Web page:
Now Autumn's fire burns slowly along the woods,
And day by day the dead leaves fall and melt,
And night by night the monitory blast
Wails in the key-hold, telling how it pass'd
O'er empty fields, or upland solitudes,
Or grim wide wave; and now the power is felt
Of melancholy, tenderer in its moods
Than any joy indulgent summer dealt.
Dear friends, together in the glimmering eve,
Pensive and glad, with tones that recognise
The soft invisible dew in each one's eyes,
It may be, somewhat thus we shall have leave
To walk with memory,--when distant lies
Poor Earth, where we were wont to live and grieve.
This sonnet is in Petrarchan form. The poem, like my first choice, is split into two parts. The first being the initial eight lines of the poem, and the second being the final six lines.
The first section of this poem deals with autumn as a season and what comes with it. It discusses how with autumn the leaves fall and die and how the mood of the Earth shifts from the “indulgent summer” to a “melancholy, tenderer in its moods”. This section delineates autumn as a very negative time of year. This is odd as usually winter is the archetype for death, but here autumn is the source of all the despair and the dead leave’s melting. The speaker seems to be suggesting that the fear surrounding death is actually within the precursor to death and not death itself. It is knowing that death is coming that frightens us, and not death itself.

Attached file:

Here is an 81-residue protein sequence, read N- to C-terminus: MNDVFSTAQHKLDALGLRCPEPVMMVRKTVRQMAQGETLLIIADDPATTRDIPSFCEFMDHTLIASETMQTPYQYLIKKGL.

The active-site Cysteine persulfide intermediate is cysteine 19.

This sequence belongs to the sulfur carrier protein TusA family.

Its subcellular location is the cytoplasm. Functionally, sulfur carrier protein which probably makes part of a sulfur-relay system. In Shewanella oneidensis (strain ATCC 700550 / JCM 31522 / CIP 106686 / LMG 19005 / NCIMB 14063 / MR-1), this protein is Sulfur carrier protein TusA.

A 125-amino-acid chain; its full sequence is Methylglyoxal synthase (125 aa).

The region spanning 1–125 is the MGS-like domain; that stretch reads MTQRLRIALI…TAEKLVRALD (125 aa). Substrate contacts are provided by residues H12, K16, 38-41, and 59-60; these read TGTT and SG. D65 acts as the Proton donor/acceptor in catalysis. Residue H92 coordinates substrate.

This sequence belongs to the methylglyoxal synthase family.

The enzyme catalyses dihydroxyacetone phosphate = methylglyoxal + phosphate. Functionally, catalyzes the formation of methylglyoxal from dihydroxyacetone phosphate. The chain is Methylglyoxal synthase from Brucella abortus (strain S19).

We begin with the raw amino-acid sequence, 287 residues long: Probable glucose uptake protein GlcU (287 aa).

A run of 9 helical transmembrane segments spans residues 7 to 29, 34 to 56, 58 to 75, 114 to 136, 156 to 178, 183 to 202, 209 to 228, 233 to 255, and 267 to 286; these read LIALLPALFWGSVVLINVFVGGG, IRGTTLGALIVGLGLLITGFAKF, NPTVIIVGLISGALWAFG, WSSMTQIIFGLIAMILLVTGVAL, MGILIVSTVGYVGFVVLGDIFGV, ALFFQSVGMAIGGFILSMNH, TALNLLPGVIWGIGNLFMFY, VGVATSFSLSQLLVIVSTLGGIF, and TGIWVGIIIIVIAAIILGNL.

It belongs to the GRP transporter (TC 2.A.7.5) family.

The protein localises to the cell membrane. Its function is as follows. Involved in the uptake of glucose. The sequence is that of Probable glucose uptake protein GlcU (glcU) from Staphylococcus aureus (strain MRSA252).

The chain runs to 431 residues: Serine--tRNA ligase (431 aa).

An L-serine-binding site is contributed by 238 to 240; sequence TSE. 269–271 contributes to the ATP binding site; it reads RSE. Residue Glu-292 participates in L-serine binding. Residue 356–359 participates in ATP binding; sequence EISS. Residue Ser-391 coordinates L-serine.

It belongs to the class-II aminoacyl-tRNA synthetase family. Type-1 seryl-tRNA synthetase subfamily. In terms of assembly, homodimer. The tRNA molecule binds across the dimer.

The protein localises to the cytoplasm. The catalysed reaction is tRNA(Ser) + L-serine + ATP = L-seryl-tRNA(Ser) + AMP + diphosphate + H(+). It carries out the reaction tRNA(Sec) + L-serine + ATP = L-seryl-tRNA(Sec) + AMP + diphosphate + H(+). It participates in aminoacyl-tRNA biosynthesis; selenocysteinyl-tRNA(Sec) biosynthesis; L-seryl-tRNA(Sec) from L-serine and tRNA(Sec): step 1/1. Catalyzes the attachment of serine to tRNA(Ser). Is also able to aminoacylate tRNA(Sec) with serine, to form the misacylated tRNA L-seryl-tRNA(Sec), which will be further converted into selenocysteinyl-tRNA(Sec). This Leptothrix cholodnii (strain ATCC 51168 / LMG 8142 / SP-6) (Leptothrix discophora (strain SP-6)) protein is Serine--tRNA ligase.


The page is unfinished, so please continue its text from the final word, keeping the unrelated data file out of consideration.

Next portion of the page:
In the second part the speaker addresses his readers and talks about facing the horrors ahead (winter). He talks about the coming winter and how earth will not live through it. It is revealed that the earth is in its autumn, and that winter is around the corner. The speaker is trying to ready his audience so that they can be prepared for the end and “walk with memory”.